AFP, United Nations:
The United Nations said Thursday it would not stop providing help to Afghanistan despite the Taliban ban on women working in the country's aid sector.
"Let me make it very clear that the United Nations and humanitarian partners are very committed to the delivery of life-saving services to the people of Afghanistan," the UN Resident Coordinator in Afghanistan, Ramiz Alakbarov, told reporters.
Speaking after the G7 issued a statement calling the hardline Islamists' action "reckless and dangerous," Alakbarov said Afghanistan's humanitarian needs are "absolutely enormous." "We do not believe that it is possible to deliver comprehensive humanitarian action without the participation of women," he said.
However, he added, "It's important that we continue to stay and deliver." "Aid is never conditional. You cannot condition providing food or health assistance to a starving person or a dying person." He said the UN Emergency Relief Coordinator and other UN officials will visit Afghanistan in the coming weeks to discuss the situation with the country's Taliban rulers, which also recently forbade women from university.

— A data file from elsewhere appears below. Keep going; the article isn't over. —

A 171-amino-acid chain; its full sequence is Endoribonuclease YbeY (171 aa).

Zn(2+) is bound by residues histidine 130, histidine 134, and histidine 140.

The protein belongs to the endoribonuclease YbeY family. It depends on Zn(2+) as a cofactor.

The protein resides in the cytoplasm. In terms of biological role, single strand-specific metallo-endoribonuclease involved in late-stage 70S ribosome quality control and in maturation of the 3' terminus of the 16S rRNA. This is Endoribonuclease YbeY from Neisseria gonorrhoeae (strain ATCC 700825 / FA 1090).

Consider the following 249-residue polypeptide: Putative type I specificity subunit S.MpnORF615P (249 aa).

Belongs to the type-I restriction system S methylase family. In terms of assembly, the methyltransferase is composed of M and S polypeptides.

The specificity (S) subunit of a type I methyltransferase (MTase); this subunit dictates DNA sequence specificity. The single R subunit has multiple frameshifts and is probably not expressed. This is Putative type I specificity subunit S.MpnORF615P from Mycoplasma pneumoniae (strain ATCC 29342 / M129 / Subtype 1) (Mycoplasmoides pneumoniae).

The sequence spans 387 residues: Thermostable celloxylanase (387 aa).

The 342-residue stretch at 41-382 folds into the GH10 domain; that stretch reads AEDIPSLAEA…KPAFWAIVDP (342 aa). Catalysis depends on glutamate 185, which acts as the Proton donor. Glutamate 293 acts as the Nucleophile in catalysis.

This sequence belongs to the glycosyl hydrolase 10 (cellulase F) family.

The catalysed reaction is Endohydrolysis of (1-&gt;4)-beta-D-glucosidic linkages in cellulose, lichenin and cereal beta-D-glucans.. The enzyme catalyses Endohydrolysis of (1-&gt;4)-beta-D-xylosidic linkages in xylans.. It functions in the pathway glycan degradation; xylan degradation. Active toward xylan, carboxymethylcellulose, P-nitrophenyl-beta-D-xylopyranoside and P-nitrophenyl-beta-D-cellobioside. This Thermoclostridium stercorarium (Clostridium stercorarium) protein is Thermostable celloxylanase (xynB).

"I believe from my interaction with the Taliban, the best way of coming to the solution is not pressure. It is a dialogue. This movement has not responded well to the pressure in the past." UN officials have already had several "constructive" discussions with Taliban authorities on the situation, he said, citing talks with the health minister.
"Obviously delivery of health services to women and girls will not be possible without medical personnel," he said.
He said the minister agreed that there should not be a barrier and that the women's service providers may return to work.
"We are working under one thing only, and that is the resolution of the bottleneck and getting negotiations going so the women can go back to work and girls can go back to school, based on an understanding that this is an absolutely essential right of other people," said Alakbarov.
"We need to focus on finding the solutions."